Noreen

Thursday, July 09, 2009

 

Telephone Call To My Mother: Role Reversal

"Hello Ma! It's Noreen"

"Oh hello Noreen. I hope you aren't calling to tell me you have the swine flu. Your father and I will not be coming to visit if you do. Not with his chest"


"No, we don't have it yet. I'm actually ringing because I have some very sad news"

"Is it the drains again?"

"No Ma, it isn't the drains. Actually I was calling to tell you that X has died. Y's sister - do you remember? You gave her a cutting of one of your shrubs once"

"Oh I thought she had died long ago. Are you sure you haven't got the wrong end of the stick?"

"No, she died last week. It was peaceful, and the family at her side after a long and drawn out illness"

"She's been dying for years, that one. I'm sure I remember you talking about her dying when you were only eighteen and that was a very long time ago - half your life she's spent dying."

"Well she's dead now, so even tomorrow it will be less than half my life that she's spent on the way out."

"Don't be cheeky Noreen, it doesn't become you at your age. And maths was never your strength. Why are you telling me anyway. Are the family after donations for something? I bet it's some peculiar humanist charity, something about choices, one of those sorts of things. She was always keen on letting people know how "different" she was"

"Actually her funeral is going to be a little different. She's getting buried just in a hole with no tombstone, in unconsecrated ground"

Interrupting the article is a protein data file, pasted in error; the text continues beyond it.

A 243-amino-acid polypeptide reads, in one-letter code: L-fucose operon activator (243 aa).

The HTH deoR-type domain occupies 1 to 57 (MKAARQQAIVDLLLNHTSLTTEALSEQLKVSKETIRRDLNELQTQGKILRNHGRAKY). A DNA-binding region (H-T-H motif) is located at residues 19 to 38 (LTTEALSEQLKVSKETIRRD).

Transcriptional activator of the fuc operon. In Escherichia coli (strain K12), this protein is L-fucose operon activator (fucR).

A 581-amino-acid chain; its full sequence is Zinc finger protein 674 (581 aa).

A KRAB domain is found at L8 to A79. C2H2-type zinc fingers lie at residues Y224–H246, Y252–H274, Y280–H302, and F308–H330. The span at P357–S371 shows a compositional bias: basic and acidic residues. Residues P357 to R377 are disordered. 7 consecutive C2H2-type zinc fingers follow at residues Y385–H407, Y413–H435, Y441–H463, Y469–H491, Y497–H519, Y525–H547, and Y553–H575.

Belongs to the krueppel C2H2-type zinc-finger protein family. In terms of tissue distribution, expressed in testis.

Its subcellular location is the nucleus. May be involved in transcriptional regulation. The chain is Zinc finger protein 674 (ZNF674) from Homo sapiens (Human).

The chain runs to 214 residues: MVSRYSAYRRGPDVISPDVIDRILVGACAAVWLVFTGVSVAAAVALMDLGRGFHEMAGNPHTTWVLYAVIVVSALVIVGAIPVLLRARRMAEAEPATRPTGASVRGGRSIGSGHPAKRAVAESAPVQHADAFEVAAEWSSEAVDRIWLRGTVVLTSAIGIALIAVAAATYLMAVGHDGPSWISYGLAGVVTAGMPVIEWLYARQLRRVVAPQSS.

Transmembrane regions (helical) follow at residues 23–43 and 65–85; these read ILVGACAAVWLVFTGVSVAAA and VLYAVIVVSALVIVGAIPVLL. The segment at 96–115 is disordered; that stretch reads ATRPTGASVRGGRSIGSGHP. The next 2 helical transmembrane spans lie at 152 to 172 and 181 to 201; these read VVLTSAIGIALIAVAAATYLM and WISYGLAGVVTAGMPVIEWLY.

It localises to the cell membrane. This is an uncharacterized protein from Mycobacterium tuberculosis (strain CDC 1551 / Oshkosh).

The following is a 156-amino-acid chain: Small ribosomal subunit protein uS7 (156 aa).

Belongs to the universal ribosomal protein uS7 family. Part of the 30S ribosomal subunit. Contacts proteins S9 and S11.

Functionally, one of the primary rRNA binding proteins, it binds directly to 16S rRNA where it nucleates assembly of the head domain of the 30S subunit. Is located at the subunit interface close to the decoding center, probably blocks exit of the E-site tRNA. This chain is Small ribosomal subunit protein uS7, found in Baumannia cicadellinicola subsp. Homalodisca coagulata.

"I'm surprised she is being buried at all. I would have had her down for the cremation" (I sense my mother crossing herself) "She was very green, and those green people go on, don't they about how "cremation is better for the environment". It is not better for it, look at the Indians. They cremate everyone and their country is no environmental role model whatsoever. I find it very tiresome when people have these wacky funerals. I mean, she wasn't a Catholic so I suppose it is different for her in some ways"

"Well, she'll be going to hell won't she. So it doesn't really matter about the hole and no tombstone thing. And there'll be plenty of cremation down there"

"Don't say things like that Noreen. That's a terrible thing to say about someone who has recently died. I thought you were fond of her?"

"No, not especially. I just thought you liked to hear about when people die"

"Why would I want to hear things like that at my time of life? I like to hear about positive things, like people buying new houses and getting pay rises and having children. I'm not interested in death - that's just around the corner for me anyway. Did I tell you I have been put on a stronger dose? The doctor was amazed at my test results - never seen anything like it one someone with a working pulse"

"Right well, I have to go now Ma. Great talking to you. Will I send your condolences?"

"You'll do no such thing. I'll write a letter and I have a lovely card that will be just ideal. I bought a whole load recently. Mrs X has started making her own sympathy card range using hand made lace. She held a sale a few weeks ago to raise money for a new limb.........."

I don't take the bait - Although I am actually desperate to know about the limb and to discover which amputee/mutant will be on the receiving end of it, or even to find out if Mrs X's lace cards are going to provide limbs for poor foreign children - but I can't, I have to go to work. Besides I know it will be a long story, one designed to show me that, although I may have advanced a little in the "who's died recently" competition, I still have a reasonable distance to go before accomplishing proper Irish Mammy crazy.


Noreen